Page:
Joel Benton was raised in the small town of Amenia, New York. He was the cousin of Myron Benton. He was educated at Amenia Seminary, where he stayed until 1851. He entered the publishing world at the age of nineteen when he was hired as managing editor of the newly created Amenia Times (The Sun, Sept. 16, 1911, 2). He also contributed pieces to the newspaper, the Mercury (Schmidgall 80-1). Benton was an avid fan of Horace Greeley; he returned to journalism in 1872 in order to support Greeley during his presidential campaign. In fact, throughout his literary career, he sent many of his contributions to Greeley's Tribune because of their connection (The Sun, Sept. 16, 1911, 2). For eighteen years of his life, he served as the principal for grammar school. He then served as the supervisor for the town in which he lived (New York Times, Sept. 16, 1991, 7).
Described in his obituary as a man with "a wide acquaintance with the best...great authors," Benton's level of participation in the Pfaffian circle of Bohemians is hard to pinpoint (Amenia Times, Sept. 23, 1911, 2). In a letter written by John Burroughs to Walt Whitman, he notes that Benton wanted Burroughs to come out to see him and bring Whitman along with him (Walt Whitman Archive, loc.00850). It is unclear though whether Burroughs brought Whitman out to the Hudson Valley to Benton's home. According to his obituary in the Amenia Times, during the 1850s and 1860s, there was a literary bureau in his hometown that attracted individuals such as "Horace Greeley, Margaret Fuller, Emerson, Thoreau, and others...and many of these notabilities were entertained at Mr. Benton's home." Moreover, the author of his obituary argued that "the Amenia public of that day demanded and received excellent intellectual recreation and Mr. Benton was a helpful co-operator in all that stood for the best interests of the place" (Amenia Times, Sept. 23, 1911, 2). While it is unknown the entire list of guests who made the visit to Amenia during this period that Benton may have met, his involvement and support of this scholarly atmosphere suggests that he may have been made connections that drew him into the Pfaffian circle here. Scholar Mark Lause suggests Benton had some type of connection to Pfaff's. While Lause incorrectly refers to Joel and Myron as brothers, when they were in fact cousins, he does notes that they were both "Pfaffian writers" who had "close ties to New England" (78).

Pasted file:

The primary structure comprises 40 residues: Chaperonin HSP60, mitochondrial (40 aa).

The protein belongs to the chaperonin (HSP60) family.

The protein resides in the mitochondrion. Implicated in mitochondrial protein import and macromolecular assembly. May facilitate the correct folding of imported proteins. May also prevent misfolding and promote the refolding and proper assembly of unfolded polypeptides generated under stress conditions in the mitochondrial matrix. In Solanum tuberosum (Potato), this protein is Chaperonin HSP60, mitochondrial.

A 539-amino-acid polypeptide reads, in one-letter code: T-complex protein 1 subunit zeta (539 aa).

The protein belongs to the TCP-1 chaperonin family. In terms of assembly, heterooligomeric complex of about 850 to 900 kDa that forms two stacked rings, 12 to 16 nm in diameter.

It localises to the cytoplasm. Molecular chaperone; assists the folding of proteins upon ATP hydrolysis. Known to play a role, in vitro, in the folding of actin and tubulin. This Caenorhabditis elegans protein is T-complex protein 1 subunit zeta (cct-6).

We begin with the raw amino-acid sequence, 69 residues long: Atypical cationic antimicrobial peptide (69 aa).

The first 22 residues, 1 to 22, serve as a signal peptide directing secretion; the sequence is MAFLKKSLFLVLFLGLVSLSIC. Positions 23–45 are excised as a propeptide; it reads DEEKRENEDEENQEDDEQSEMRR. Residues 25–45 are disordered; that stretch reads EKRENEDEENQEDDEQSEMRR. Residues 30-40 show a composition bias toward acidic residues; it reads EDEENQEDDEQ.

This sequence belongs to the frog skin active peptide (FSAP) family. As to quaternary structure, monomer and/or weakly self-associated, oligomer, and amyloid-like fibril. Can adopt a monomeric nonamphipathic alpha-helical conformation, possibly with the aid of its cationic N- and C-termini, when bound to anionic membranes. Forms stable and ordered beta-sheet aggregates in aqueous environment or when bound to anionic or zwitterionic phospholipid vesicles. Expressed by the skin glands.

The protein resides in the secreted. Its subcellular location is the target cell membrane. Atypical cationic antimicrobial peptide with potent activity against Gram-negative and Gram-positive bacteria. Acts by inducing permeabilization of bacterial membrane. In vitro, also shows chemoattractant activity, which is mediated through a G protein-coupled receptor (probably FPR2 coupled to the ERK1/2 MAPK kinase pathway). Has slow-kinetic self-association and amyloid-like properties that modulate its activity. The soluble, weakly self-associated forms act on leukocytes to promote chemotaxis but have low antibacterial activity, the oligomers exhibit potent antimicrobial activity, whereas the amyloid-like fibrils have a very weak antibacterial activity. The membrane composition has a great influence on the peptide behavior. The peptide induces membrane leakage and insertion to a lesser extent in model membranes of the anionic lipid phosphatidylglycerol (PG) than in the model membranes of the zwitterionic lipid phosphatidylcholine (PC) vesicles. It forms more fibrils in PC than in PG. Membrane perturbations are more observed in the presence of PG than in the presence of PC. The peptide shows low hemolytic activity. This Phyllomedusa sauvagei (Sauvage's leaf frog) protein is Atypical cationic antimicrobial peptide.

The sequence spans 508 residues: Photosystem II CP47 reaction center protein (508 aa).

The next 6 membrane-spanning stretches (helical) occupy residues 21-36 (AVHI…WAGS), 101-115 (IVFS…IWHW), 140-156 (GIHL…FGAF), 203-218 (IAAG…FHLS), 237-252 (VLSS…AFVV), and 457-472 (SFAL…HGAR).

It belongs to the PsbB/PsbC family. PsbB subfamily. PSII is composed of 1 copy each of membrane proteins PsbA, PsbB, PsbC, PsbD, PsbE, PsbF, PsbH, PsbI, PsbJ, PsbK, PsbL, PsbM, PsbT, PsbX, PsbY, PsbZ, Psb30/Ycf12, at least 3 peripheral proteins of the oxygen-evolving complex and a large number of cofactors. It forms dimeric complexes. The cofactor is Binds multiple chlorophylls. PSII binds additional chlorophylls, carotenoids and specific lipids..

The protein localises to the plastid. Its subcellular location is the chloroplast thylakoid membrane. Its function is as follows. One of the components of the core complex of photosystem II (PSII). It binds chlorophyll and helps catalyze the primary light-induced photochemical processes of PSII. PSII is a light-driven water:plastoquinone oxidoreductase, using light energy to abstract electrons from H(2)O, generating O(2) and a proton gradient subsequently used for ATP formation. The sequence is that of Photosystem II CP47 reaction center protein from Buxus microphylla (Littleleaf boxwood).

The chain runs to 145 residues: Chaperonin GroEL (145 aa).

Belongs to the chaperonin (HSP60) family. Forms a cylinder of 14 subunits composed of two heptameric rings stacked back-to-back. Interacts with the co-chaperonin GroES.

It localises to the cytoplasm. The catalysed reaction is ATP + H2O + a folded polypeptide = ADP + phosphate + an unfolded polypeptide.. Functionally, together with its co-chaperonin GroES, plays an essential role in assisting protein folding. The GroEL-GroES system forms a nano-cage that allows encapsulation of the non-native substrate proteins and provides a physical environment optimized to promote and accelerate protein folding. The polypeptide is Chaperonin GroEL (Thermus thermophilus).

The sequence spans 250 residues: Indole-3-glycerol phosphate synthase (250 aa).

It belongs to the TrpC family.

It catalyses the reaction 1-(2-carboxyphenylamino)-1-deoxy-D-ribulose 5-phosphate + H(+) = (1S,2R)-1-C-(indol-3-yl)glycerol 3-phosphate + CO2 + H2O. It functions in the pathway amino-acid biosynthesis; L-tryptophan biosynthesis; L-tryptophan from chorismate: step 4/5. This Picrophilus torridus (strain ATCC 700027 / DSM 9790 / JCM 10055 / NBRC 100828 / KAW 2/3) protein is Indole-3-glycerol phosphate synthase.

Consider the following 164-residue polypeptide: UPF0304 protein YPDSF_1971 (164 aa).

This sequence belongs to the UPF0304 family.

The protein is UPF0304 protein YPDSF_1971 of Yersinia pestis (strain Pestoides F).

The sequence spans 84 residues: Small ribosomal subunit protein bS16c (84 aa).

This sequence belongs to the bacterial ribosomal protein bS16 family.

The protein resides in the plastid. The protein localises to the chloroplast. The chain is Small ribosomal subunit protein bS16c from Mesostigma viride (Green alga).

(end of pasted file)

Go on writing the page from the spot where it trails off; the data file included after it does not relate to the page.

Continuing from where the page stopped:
In 1883 Benton traveled to Minnesota and spent two years writing for Chicago and St. Paul newspapers. He moved back to Poughkeepsie, New York, in 1885 and spent his remaining years in literary pursuits. He published several books, including Emerson as a Poet (1883), Greeley on Lincoln (1893), In the Poe Circle (1899), Life of P. T. Barnum (1902), and Memories of the Twilight Club (1909). Even as a young man, "Benton always wrote with ease. His work is marked by keen observation, a pleasant humor, and a gift of phrase; his style is allusive, and tends to be over-literary. His spirit--except in political discussion, when he could be caustic--was gentle, and he was at his best in writing of out-of-door life or of the great men whom he had known. His verse is pleasing and expressive of his love for nature, but it is on the whole conventional and lacking in power" (Chase). In one of his obituaries, the author remembered him writing "his contributions to magazines and newspapers were multitudinous, but always he wrote as the spirit moved him" (Amenia Times, Sept. 23, 1911, 2).
The "Benton brothers" are mentioned as "Pfaffian writers" who had "close ties to New England" (78).[pages:78]
A member of Clare's coterie of Bohemians.[pages:103]
Cited as a valueable Emerson scholar, particularly following the poet's death.[pages:240]
The Vault at Pfaff's
27 Memorial Drive West, Bethlehem, PA 18015